Raahil Chopra
Oct 21, 2010

Live Issue: Forget the controversy, the fan wants the IPL

Have the murky dealings alienated the fan from the cricket tournament he loves? Campaign India Spoke to 5 cricket fans to find out that they don't care.

Live Issue: Forget the controversy, the fan wants the IPL

When one thinks now of the Indian Premier League, it’s associated more with controversies surrounding it than the performance of the stars that grace the arena. So when the latest conflict arose between the new governing body of the IPL, the Kings XI Punjab and Rajasthan Royals, nothing seemed too unfamiliar but for the outcome which took the cricketing fraternity attached to the IPL by shock.

After months of deliberating between Chirayu Amin and board members, the board came to the conclusion that the two franchisees, Kings XI Punjab and Rajasthan Royals, would be expelled from the league because of ownership ambiguities.

In the months leading up to the IPL, it’s not clear whether the winners of the inaugural edition, the Rajasthan Royals, will take to the field, or whether we’ll see Preity Zinta run to embrace her players like she did on several occasions during the first three seasons or whether the newly formed team from Kochi will make as much of an impression on field as its made on the news channels, which raises the question whether these off field controversies will have any bearing on the viewership . Will the die-hard Indian IPL fan continue to support the sport -- or is he tired of the shenanigans?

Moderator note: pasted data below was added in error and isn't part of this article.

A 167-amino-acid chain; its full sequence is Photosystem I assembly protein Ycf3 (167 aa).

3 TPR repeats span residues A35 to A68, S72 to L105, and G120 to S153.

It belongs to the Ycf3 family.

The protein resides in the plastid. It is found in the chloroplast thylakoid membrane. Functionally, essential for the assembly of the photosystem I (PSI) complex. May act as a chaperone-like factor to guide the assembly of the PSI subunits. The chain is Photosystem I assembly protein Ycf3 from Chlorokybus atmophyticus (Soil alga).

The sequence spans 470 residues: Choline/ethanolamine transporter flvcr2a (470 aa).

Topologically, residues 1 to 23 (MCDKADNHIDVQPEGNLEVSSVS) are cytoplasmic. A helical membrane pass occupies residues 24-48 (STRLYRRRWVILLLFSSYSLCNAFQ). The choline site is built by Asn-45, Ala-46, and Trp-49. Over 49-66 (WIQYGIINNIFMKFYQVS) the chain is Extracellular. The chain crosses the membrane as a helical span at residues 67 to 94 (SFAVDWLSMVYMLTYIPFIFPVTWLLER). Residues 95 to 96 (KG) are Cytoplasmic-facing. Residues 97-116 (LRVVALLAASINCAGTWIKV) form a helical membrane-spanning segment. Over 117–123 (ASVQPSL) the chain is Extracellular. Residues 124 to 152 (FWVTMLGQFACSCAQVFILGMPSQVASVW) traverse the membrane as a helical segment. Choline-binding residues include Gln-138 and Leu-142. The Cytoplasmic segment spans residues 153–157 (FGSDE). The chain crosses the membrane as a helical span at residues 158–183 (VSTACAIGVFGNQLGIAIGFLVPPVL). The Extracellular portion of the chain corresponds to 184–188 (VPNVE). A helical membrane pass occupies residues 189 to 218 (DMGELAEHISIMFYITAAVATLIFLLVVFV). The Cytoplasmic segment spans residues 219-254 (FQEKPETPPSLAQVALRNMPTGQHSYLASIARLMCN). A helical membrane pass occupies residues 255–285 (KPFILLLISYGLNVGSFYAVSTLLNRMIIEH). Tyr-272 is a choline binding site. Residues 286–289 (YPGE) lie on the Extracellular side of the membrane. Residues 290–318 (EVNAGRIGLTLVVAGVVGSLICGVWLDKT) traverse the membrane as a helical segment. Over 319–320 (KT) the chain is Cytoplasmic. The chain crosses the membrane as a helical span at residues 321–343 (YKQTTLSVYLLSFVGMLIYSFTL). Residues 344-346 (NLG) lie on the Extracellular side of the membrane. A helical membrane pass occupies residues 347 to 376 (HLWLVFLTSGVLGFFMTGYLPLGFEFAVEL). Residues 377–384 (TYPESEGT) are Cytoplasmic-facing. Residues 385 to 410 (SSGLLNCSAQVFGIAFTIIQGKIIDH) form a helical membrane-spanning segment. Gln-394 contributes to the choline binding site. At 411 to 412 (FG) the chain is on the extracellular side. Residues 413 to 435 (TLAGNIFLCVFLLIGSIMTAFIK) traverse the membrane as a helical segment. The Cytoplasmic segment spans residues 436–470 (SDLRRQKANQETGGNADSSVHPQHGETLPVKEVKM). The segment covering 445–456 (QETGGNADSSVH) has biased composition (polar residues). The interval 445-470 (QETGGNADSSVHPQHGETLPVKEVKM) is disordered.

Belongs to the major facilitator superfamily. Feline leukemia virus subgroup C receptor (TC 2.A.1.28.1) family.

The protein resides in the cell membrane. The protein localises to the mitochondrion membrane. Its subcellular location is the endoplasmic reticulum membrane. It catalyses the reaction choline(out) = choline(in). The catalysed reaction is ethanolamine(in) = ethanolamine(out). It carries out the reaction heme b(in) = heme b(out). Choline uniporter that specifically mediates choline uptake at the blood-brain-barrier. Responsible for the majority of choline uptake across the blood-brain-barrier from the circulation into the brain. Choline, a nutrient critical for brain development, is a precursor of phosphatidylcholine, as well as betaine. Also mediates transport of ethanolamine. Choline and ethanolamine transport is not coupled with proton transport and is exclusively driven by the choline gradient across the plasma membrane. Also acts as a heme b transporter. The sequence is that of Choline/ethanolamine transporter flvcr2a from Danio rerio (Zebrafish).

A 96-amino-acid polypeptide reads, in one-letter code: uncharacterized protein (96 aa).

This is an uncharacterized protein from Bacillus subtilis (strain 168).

“I’ll still be out with my flag, screaming in the stands.  The IPL has been under the scanner since its emergence, more so now than ever, but I’ve been a fan since day one and issues such as these will not cause my excitement to drain away. The IPL, providing the ultimate bond between entertainment and sport, always works hand in hand with controversy. I probably have a very selective picture of the whole deal as my chosen team hasn’t been pulled up for much (yet!). I have a very pro-IPL stance, and  I’m eagerly waiting for IPL 4 and a fresh set of contest, thrill and hullabaloo,” says Krutika Bopanna, a student at the Tata Institute of Social Sciences and a fan of the Delhi Daredevils.